Shonu93 Shonu93 - 6 months ago 21
Python Question

what happens when i import module twice in python

I have a doubt that I would like to get cleared.

Consider the following module named

ex_1.py
:

print("Hello, I'm ex_1")
def greet(name):
print("Hello, "+name+" nice to meet you! ")


Now consider another file called
1_client_ex_1.py
that will import
ex_1.py
module.

import ex_1.py


Now when I execute this file, I get the output as :

Hello, I'm ex_1


As expected.

But when I change to
1_client_ex_1.py
to:

import ex_1.py
import ex_1.py


and execute it, it still prints only
Hello, I'm ex_1
once. Shouldn't it print it twice ?

Answer

Nothing, if a module has already been imported, it's not loaded again.

You will simply get a reference to the module that has already been imported (it will come from sys.modules).

To get a list of the modules that have already been imported, you can look up sys.modules.keys() (note that urllibhere imports a lot of other modules):

>>> import sys
>>> print len(sys.modules.keys())
44
>>> print sys.modules.keys()
['copy_reg', 'sre_compile', '_sre', 'encodings', 'site', '__builtin__', 'sysconfig', '__main__', 'encodings.encodings', 'abc', 'posixpath', '_weakrefset', 'errno', 'encodings.codecs', 'sre_constants', 're', '_abcoll', 'types', '_codecs', 'encodings.__builtin__', '_warnings', 'genericpath', 'stat', 'zipimport', '_sysconfigdata', 'warnings', 'UserDict', 'encodings.utf_8', 'sys', 'virtualenvwrapper', '_osx_support', 'codecs', 'readline', 'os.path', 'sitecustomize', 'signal', 'traceback', 'linecache', 'posix', 'encodings.aliases', 'exceptions', 'sre_parse', 'os', '_weakref']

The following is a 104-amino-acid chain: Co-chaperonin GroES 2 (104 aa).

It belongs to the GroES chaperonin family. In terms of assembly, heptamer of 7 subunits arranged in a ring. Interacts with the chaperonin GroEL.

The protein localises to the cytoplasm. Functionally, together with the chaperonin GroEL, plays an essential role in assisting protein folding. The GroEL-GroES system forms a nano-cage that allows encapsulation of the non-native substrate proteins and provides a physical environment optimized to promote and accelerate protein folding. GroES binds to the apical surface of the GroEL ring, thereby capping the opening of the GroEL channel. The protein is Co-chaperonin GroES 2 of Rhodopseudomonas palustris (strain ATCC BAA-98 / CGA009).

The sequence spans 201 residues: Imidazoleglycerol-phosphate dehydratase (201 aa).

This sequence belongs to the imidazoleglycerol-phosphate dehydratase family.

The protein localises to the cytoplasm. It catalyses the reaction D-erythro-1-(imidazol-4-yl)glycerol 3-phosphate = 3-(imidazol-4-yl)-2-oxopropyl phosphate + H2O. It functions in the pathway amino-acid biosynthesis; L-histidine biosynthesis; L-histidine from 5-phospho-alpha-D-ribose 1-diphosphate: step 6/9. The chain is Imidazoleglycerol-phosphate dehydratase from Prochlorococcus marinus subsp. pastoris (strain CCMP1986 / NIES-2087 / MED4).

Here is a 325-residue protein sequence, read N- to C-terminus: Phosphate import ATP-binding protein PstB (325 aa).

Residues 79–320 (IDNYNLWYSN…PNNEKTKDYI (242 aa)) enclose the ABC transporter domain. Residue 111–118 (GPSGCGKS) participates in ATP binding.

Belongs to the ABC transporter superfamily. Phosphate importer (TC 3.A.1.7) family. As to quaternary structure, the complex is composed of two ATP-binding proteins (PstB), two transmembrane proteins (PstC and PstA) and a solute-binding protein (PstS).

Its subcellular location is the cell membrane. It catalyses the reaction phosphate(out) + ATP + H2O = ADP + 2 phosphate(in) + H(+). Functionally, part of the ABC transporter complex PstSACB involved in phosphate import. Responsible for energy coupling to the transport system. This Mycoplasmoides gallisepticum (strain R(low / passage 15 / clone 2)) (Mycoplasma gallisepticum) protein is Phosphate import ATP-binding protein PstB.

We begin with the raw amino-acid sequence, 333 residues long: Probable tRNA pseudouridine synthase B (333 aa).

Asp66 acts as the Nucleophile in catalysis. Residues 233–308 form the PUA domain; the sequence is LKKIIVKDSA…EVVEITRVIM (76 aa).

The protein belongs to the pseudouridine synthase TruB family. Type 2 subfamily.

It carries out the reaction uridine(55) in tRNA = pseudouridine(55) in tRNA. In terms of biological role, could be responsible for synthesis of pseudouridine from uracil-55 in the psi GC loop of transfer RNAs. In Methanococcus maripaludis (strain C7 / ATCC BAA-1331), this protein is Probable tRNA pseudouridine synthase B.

>>> import urllib
>>> print len(sys.modules.keys())
70
>>> print sys.modules.keys()
['cStringIO', 'heapq', 'base64', 'copy_reg', 'sre_compile', '_collections', '_sre', 'functools', 'encodings', 'site', '__builtin__', 'sysconfig', 'thread', '_ssl', '__main__', 'operator', 'encodings.encodings', '_heapq', 'abc', 'posixpath', '_weakrefset', 'errno', '_socket', 'binascii', 'encodings.codecs', 'urllib', 'sre_constants', 're', '_abcoll', 'collections', 'types', '_codecs', 'encodings.__builtin__', '_struct', '_warnings', '_scproxy', 'genericpath', 'stat', 'zipimport', '_sysconfigdata', 'string', 'warnings', 'UserDict', 'struct', 'encodings.utf_8', 'textwrap', 'sys', 'ssl', 'virtualenvwrapper', '_osx_support', 'codecs', 'readline', 'os.path', 'strop', '_functools', 'sitecustomize', 'socket', 'keyword', 'signal', 'traceback', 'urlparse', 'linecache', 'itertools', 'posix', 'encodings.aliases', 'time', 'exceptions', 'sre_parse', 'os', '_weakref']
>>> import urllib #again!
>>> print len(sys.modules.keys()) #has not loaded any additional modules
70

Let's give it a whirl:

import sys
>>> sys.modules["foo"] = "bar"  # Let's pretend we imported a module named "foo", which is a string.
>>> print __import__("foo")
bar  # Not a module, that's my string!

As you can see, if a module is found un sys.modules, you'll just get a new reference to it. That's it.


Note that this means that modules should be designed so as to not have side effects (such as printing stuff) when they're imported.

Reloading modules, outside of an interactive session, is usually not a very good practice either (although it has its use cases) - the other answers will detail how you'd do this.